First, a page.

Third-party trusts can be contained in a Last Will and Testament, in a revocable living trust or stand alone by themselves. Standalone trusts are generally more appropriate when more than one donor wants to contribute to the trust, whereas the other two alternatives will not spring to life until the death of the donor.

Third-party trusts do not need to be irrevocable in nature in order for the beneficiary to retain eligibility for SSI. But if the beneficiary him or herself is given the power to revoke the trust, then the assets in the trust will be counted as assets owned by the beneficiary.

Pooled Income Trusts

Pooled income trusts are structured as either first or third-party trusts, but they are fundamentally different in nature from either type of trust. These trusts are established by charities or other nonprofit groups and hold the assets of many different beneficiaries. The monies that are placed inside them are then pooled into a group of investment offerings, and each beneficiary retains a separate account and receives a pro-rata share of the investment income generated by the trust. In many cases, the beneficiaries will work with a social worker or other fiduciary advisor to craft a financial plan that meets the beneficiary’s needs.

Pooled trusts are like first and third-party trusts in that they allow the beneficiary to continue receiving SSI payments, and they allow the beneficiaries to transfer as many of their assets as necessary into the trust without needing help from a friend or family member.

These trusts are also like first-party trusts in that there is a payback clause built into them that reimburses the government for all SSI payments made from the date the trust was used until the death of the beneficiary. But the government will often allow the charity that was used to retain a percentage of the remaining trust assets as a means to further their cause.

Pooled income trusts are often appropriate for disabled beneficiaries who only have a relatively small sum to invest, because of their lower costs. Some beneficiaries also look favorably on these trusts because it allows them to pay non-profit organizations to help others with special needs. The Academy of Special Needs Planners has a directory of pooled income trusts that you can refer to if this type of trust appeals to you.

Some states will allow beneficiaries who are age 65 and above to establish pooled first-party trusts, but many states assess a penalty on those who do so. And if the beneficiary (regardless of age) is determined to be mentally incompetent, then a court must approve any decision to fund the pooled income trust with the beneficiary’s own assets.

Disadvantages of Special Needs Trusts

Some of the disadvantages of special needs trusts have already been covered, such as the payback clause that exists in first-party trusts. Another disadvantage is that the beneficiary has no power over the management of the trust assets and must continually request the trustee to pay for his or her expenses. Special needs trusts can also be very expensive to establish, and the annual costs of maintaining this type of trust can also be steep. There may also be a minimum amount required to establish a SNT in many cases.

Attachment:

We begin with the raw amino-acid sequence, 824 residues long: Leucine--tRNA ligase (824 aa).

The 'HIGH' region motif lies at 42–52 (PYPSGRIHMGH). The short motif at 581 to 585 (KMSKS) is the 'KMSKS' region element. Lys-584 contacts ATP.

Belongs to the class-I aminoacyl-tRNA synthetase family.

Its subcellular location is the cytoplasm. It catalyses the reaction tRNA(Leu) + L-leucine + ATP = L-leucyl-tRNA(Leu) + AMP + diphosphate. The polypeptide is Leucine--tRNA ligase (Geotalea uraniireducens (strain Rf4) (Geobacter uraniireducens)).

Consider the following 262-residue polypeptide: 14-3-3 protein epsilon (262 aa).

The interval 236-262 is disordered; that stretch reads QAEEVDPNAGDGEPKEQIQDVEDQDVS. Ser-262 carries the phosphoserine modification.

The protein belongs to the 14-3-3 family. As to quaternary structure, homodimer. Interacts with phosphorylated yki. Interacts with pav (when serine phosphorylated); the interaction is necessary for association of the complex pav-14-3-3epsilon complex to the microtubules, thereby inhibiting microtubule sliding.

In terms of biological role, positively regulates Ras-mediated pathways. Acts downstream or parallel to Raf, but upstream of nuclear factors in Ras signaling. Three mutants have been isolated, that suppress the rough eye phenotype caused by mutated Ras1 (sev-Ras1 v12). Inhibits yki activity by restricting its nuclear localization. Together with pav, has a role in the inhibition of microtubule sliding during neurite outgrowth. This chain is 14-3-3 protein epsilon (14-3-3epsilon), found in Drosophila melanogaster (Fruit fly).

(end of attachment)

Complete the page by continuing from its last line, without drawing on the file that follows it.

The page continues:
Finding the Right Trustee

This is one of the most important elements that must be addressed when establishing a special needs trust. The trustee on this type of trust will have all of the power once you’re gone, so choose your trustee carefully and make sure that he or she has the best interests of your beneficiary at heart. Your trustee will not be required to pay for every expense requested by your beneficiary, but will only need to follow the parameters that you set up in the trust. You may want to use a professional trustee, such as a lawyer or financial planner, or at least name that person as a co-trustee along with one of your relatives in order to ensure that the trust is managed competently and according to your wishes.

The tax rules that pertain to special needs trusts can be quite complex in many cases. Even if the beneficiary received a tax-free lump-sum settlement, there may still be income taxes to pay later on, because the investment income that is generated by the settlement amount will be counted as taxable income in most instances, assuming that a first-party trust is used. The tax rules for third-party trusts are much worse. These trusts are taxed directly, which means that they have to pay taxes at trust tax rates, which are astronomically high. The trust can deduct the amount of all payments made on behalf of the trust beneficiary, but the beneficiary will then have to pay tax on this income at his or her top marginal tax rate.

This only scratches the surface of the tax rules that govern special needs trusts. In most cases, you will need to consult with your tax or financial advisor in order to learn all of the subtleties related to reporting this income correctly.

Bottom Line on Special Needs Trusts

Special needs trusts can be instrumental in allowing disabled beneficiaries to continue receiving SSI and other government benefits without having to deplete all of their assets. But there are many state-specific rules that must be followed, as well as federal guidelines. It is usually wise to at least consult with an estate planning attorney who specializes in this area for legal advice, as well as a tax advisor. Consult your financial planner for more information on these trusts and how they can work for you.